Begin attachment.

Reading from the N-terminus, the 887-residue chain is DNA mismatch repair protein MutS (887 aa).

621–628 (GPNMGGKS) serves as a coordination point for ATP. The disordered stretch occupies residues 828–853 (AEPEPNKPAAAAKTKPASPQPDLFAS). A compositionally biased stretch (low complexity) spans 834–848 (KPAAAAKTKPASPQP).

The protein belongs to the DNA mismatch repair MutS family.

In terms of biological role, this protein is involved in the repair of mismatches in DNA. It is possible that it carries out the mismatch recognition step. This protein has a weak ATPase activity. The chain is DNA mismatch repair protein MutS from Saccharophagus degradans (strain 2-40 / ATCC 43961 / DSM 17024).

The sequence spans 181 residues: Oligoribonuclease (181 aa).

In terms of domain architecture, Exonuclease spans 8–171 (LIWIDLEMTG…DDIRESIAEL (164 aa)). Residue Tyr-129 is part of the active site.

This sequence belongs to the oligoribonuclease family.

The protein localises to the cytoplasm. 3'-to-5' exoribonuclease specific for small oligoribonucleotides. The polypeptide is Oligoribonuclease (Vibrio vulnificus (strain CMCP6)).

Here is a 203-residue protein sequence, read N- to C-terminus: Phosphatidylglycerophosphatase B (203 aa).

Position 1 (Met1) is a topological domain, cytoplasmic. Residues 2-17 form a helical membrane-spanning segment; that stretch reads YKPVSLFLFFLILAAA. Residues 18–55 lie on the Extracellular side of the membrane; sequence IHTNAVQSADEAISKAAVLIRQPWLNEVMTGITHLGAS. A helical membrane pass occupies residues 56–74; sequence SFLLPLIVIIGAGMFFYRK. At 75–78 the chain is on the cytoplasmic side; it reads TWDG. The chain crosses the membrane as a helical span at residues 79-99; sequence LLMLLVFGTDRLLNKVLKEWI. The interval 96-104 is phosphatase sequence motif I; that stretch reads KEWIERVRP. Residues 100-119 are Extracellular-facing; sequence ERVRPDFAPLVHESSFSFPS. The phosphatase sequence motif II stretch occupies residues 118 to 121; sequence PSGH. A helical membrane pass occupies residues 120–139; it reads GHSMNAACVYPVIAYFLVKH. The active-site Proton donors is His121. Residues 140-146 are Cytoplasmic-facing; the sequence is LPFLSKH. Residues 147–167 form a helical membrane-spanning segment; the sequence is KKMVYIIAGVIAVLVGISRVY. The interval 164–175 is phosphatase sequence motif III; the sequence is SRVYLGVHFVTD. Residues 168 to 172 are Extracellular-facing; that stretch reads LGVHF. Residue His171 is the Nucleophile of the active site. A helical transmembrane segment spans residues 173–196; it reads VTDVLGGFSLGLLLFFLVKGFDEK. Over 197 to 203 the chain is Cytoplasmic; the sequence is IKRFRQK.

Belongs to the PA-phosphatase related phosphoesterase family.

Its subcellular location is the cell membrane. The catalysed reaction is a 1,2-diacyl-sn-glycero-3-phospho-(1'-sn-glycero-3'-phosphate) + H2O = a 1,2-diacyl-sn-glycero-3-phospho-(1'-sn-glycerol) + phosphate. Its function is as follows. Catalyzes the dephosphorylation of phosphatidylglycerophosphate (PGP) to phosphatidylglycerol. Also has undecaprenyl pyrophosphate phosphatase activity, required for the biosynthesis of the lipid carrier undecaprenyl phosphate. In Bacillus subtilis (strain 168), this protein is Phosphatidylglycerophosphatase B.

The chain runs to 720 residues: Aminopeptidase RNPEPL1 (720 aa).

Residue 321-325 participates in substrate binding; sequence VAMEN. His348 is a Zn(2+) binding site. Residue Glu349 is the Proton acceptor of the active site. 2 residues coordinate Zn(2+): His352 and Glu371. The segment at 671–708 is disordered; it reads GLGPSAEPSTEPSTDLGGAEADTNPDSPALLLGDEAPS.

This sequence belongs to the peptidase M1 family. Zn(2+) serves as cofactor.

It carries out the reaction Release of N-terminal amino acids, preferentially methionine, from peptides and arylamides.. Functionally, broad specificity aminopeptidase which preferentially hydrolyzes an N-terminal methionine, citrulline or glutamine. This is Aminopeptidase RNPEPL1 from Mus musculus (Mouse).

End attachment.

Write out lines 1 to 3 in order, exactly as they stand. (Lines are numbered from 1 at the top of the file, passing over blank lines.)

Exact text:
Reading from the N-terminus, the 887-residue chain is DNA mismatch repair protein MutS (887 aa).

621–628 (GPNMGGKS) serves as a coordination point for ATP. The disordered stretch occupies residues 828–853 (AEPEPNKPAAAAKTKPASPQPDLFAS). A compositionally biased stretch (low complexity) spans 834–848 (KPAAAAKTKPASPQP).

The protein belongs to the DNA mismatch repair MutS family.